Lila by Marilynne Robinson


About a year ago, I picked up a stunning book that quickly became my go-to book recommendation. Marilynne Robinson’s Pulitzer Prize-winning novel Gilead was about an elderly, dying pastor. Desperate to leave something of himself behind to his young son, Reverend John Ames composed letter after letter to the boy, talking about his life, his insecurities, his love of family, his faith in God, and his unshakable belief that the world was a beautiful gift. Astonishingly written, Gilead was a meditation on what it meant to be alive.

Lila is the third book in the so-called Gilead trilogy, focused on the same small town in Iowa where the preacher wrote those letters to his son. Lila was the preacher’s wife, inscrutable in Gilead. The preacher loved his wife, but was always afraid she would leave him for whatever life she had led before. They rarely talked about her past. This book is her story.

The book begins with a kidnapping. A woman named Doll abducts a neglected child from a home for migrant workers. After leaving town and joining a work crew, and the woman names her new companion Lila. Their life is hard, trudging through ghost towns, trying to make enough to eat during America’s Depression. Lila’s life is defined by wanting, by abandonment and by shame. She’s ditched by her makeshift families pretty regularly, and tried a stint in the brothel. She wasn’t very good at it, and was soon demoted its cleaning lady.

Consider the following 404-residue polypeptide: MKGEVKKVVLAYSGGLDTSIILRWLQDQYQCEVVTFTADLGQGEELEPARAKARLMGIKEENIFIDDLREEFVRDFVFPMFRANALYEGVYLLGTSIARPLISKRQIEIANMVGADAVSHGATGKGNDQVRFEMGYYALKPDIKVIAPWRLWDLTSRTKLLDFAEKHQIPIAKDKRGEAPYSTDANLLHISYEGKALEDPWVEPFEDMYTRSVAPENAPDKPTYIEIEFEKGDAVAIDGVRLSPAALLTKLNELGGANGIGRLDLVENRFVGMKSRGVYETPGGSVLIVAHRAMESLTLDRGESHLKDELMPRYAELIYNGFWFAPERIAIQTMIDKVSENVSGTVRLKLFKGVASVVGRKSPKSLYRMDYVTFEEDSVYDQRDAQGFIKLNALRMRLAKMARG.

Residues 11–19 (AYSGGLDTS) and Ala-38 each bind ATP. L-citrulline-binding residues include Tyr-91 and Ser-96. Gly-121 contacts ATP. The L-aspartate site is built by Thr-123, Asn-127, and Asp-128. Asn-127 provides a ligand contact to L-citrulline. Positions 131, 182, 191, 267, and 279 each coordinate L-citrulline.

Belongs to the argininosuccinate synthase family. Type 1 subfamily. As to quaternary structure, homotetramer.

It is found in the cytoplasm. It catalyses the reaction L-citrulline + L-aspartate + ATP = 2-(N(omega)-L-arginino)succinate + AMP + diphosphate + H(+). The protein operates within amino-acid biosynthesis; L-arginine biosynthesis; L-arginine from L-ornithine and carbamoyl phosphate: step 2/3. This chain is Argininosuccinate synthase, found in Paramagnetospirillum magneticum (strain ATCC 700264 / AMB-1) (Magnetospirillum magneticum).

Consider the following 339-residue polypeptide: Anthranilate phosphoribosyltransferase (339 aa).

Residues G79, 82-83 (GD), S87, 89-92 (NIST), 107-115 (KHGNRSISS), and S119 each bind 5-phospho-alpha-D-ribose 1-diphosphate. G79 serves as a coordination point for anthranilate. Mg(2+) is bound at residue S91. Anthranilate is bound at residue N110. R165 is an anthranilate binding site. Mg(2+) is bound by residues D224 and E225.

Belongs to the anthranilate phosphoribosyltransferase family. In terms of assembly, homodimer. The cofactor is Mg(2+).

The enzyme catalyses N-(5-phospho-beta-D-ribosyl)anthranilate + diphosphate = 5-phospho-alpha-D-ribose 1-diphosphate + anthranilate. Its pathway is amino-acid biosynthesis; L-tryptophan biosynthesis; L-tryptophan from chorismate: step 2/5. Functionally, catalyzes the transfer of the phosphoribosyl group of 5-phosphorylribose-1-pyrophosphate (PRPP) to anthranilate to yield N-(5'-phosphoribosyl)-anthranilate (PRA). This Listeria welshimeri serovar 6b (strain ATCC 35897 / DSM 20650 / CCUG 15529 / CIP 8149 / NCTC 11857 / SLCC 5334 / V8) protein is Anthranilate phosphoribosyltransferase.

Then she stumbles into Gilead, and into Reverend Ames’ church. We know that he falls in love instantly with the shabbily-dressed woman with sad eyes. But Lila can’t see it, standoffish as a rule and nearly feral with apprehension. The two strike up an unlikely friendship, as she plants in his garden and he teaches her about Scripture. She doesn’t understand why he doesn’t leave her; he’s terrified that she’ll leave him. Almost implausibly, the pair marries, and Lila moves into the Reverend’s home unable to accept her change in fortune, always afraid that she’ll forget the memories of her hard life. Because if she forgets her past, then who is she?

Lila is very different from Gilead. One of the things I adored about that book, was the sheer love and melancholy radiating from John’s letters to his young son. Lila is told in the third person, which separates the readers from her story a bit. Lila’s not a woman prone to affection, although she shows it in her own way. This book isn’t about the healing powers of love; rather it’s about what poverty and deprivation can do to a person. And it’s about how that person can come back.

If this book sounds interesting, please please please pick up Gilead first, and use that as your introduction to this melancholy and beautiful world.


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